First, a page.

15 January 2020
Opel is to cut thousands of jobs as the effects of strict European CO2 rules start to take hold.
The carmaker has highlighted the emissions targets as a reason for cutting up to 4,100 jobs, a move that it says will secure other employment and further increase its competitiveness. With the need for investment in electric vehicles while other, more polluting models and technologies will cease development, Opel is taking a route that may become familiar throughout the year.
Talks between management and the works council saw an arrangement that the voluntary leave programme will be reopened for employees in Rüsselsheim, Eisenach and Kaiserslautern. This is limited to a maximum of 2,100 positions. Employees born up to 1963 will have the opportunity to participate in partial retirement or senior leave programmes, the company said.
There is also an option to cut another 2,000 positions by 2029.
‘This agreement creates a further considerable improvement of our competitiveness. With the allocation of the next-generation of Astra, we aim at safeguarding the future in times of massive transformation. At the same time, this agreement gives our employees long-term security. The protection of employment until 2025 is a strong signal,’ said Opel CEO Michael Lohscheller.
Alongside the redundancies, the carmaker has announced that it will invest in its Rüsselsheim plant, to boost its performance and provide many more years of manufacturing.
‘Rüsselsheim will produce the next generation of the Opel Astra as a five-door as of 2021 and as a station wagon in as of 2022, considering that around 95% of station wagons are sold in continental Europe,’ the carmaker said in its statement.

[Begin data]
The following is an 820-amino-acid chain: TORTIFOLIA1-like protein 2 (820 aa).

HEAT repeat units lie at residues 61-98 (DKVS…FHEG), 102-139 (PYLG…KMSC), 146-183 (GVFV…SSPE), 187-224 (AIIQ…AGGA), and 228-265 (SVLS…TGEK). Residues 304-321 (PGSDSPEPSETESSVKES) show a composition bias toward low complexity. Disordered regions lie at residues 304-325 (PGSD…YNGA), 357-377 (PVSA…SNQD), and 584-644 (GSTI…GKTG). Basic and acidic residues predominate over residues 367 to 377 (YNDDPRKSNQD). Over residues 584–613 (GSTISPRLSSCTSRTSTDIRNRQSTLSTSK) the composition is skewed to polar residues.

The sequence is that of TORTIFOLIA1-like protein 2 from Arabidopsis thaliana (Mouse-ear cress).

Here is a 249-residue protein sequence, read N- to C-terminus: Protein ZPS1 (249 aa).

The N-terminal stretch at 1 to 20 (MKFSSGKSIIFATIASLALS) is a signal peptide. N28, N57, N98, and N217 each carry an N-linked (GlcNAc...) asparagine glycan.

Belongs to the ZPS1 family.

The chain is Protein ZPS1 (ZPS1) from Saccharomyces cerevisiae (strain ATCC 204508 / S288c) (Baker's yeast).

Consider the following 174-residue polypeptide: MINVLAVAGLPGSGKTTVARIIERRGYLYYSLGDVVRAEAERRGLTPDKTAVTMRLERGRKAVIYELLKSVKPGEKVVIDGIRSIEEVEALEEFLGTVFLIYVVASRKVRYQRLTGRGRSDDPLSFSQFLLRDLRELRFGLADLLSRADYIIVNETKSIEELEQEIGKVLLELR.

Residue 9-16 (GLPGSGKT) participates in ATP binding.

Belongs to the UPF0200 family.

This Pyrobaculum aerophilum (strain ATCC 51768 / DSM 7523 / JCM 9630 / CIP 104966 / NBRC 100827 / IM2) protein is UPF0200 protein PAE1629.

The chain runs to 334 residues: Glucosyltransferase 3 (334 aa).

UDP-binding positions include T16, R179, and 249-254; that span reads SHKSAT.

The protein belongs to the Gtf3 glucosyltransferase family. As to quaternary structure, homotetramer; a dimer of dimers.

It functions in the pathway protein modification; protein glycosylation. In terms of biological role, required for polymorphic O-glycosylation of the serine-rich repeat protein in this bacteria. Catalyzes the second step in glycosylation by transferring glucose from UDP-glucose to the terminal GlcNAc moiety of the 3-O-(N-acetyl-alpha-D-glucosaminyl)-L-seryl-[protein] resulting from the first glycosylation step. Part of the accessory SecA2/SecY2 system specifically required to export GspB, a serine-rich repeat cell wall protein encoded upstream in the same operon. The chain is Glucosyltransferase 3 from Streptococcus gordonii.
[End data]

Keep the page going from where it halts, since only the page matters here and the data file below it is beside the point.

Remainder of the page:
‘The allocation includes the internal combustion engine and the plug-in hybrid variants. This extensive investment decision will secure at least the two-shift operation of the Rüsselsheim plant.’
The carmaker has tentatively confirmed plans to build the Astra at its Ellesmere Port plant in the UK as well, subject to a favourable Brexit outcome.
Opel joins Daimler and Audi in cutting jobs due to the pressure of meeting CO2 limits of an average 95g/km across fleets in 2021. With the decline in diesel sales, most carmakers are pushing for rapid development and production of electric vehicles. However, this requires massive investment as well as reliance on imported components, such as batteries. Opel’s announcement is unlikely to be the last of its kind this year.
More than 410,000 German jobs could be at threat in a worst-case scenario, representing a 1% decrease in the workforce, according to a new National Platform on Future Mobility (NPM) report.